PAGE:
Remember, copyright is your right. You are the author and the image is yours. When getting commissioned to take pictures, you aren’t being paid for the copyright, but are being commissioned to make the photograph and granting the client a right to use the image; you’re licensing them image usage. Without your copyright you can’t even legally post your picture on your website, enter it in a competition or have a print in your portfolio. You will lose all sales and recognition as the image becomes of historical value in the future. Don’t be bullied; don’t let multi-million pound companies take advantage of your work and force you into signing away your rights.

Click to enlarge the graphic:

Who Owns A Photo

What’s Wrong With The Newspaper Industry

Press Photography & The Papers

A press card and a selection of media accreditation from over the years. June 12, 2012. Photo: Edmond Terakopian

The problems with the industry (normally and not just during this recession) are multiple; some do lay with the accountants who run most things (being qualified with arithmetic and spread sheet skills, or the understanding of formulas, in my mind does not give someone aesthetic understanding or the ability to have a news sense), weak picture editors, bad editors, visually less capable mass audience and the pandering of the papers to the weakest common denominator as opposed to trying to visually educate the readership a little. Not too long ago we had newspapers that ran the most amazing photography; informative, accurate, ethical, creative and mind blowingly powerful – and no, I’m not just talking about the broadsheets (as they were then) but a few tabloid papers too.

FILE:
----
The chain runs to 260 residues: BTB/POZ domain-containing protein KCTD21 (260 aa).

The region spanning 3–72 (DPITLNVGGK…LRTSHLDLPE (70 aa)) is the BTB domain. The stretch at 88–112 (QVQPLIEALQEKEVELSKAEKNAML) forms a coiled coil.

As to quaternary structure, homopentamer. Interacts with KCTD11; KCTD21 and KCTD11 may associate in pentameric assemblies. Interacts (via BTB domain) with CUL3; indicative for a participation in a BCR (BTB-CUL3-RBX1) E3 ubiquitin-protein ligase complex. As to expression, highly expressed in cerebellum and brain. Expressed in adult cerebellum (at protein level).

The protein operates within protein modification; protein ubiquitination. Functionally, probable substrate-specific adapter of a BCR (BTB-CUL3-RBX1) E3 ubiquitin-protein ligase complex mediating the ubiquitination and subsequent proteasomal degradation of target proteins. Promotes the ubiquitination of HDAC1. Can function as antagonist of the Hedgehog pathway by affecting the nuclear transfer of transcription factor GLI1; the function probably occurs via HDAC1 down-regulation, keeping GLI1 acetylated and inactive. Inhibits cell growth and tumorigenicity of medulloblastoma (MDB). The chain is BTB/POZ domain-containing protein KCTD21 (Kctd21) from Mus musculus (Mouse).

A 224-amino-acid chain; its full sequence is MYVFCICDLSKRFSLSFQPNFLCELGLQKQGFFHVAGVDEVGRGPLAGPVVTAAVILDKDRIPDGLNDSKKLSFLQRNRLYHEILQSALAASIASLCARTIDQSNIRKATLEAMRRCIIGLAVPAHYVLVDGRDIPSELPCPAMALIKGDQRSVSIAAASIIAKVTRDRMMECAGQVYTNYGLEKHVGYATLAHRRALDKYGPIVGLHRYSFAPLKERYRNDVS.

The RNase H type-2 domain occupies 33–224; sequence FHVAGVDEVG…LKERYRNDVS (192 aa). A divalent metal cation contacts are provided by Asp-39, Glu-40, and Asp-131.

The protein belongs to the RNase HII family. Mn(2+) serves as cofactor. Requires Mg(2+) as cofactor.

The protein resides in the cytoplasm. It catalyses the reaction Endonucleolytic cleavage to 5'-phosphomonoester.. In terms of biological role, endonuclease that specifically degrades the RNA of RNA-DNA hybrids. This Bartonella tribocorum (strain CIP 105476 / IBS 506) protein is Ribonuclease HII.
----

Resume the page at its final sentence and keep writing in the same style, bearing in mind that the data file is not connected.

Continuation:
Another huge issue is the switch to digital and the ‘everyone’s a photographer’ syndrome; backed by accountants who see a picture as something that has four sides to it but have no ability to comprehend it’s content, importance or power. This also lead to the birth of the mass paparazzi – the most money paid for photography is for this type of content and the publications who print this material, sell the most, so have the biggest budgets.

The ‘new’ technology, called the internet also has had a detrimental effect to the traditional model of newspapers. A day late, even with great analysis and checked, journalistically correct information, is sometimes too late for readers. I saw new in quotes as anyone looking at most newspaper websites would thing the internet came to being a couple of months ago. It’s been with us long enough, yet few papers have learnt to design good, usable websites that harness the power of the web and deliver amazing content. The business model has to change too; good content needs to be paid for properly. Content is king; no good content means lower visitor hits, equalling less advertising revenue. It’s not rocket science! It is however beyond doubt the future (including mobile devices using the internet for delivery of content).